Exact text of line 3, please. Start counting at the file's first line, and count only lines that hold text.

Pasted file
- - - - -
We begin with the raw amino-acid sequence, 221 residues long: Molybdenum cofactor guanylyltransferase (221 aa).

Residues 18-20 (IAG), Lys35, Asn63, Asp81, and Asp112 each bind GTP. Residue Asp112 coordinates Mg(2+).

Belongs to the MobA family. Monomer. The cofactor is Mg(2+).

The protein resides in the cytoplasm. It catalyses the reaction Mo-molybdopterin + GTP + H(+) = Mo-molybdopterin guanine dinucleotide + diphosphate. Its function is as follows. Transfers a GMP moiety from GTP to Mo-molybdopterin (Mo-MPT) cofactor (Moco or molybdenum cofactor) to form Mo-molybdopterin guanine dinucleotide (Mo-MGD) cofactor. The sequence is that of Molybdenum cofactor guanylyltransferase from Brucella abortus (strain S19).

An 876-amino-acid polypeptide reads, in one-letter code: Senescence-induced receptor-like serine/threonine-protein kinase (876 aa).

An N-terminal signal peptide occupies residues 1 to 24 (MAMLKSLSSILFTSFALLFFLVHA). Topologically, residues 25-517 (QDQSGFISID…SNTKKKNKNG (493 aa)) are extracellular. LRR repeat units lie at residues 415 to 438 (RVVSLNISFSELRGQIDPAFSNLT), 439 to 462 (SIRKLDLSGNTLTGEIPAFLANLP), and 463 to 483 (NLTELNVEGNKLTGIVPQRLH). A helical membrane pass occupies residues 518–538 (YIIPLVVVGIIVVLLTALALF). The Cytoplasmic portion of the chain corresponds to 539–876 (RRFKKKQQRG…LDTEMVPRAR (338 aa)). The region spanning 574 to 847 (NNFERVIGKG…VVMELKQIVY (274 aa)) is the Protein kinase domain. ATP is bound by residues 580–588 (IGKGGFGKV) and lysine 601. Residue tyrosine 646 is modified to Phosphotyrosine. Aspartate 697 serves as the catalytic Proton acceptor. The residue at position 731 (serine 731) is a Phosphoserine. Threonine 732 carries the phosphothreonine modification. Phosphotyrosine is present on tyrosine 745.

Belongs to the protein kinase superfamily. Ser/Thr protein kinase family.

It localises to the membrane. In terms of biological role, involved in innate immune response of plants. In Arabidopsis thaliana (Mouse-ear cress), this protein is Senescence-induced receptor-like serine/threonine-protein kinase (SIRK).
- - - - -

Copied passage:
Belongs to the MobA family. Monomer. The cofactor is Mg(2+).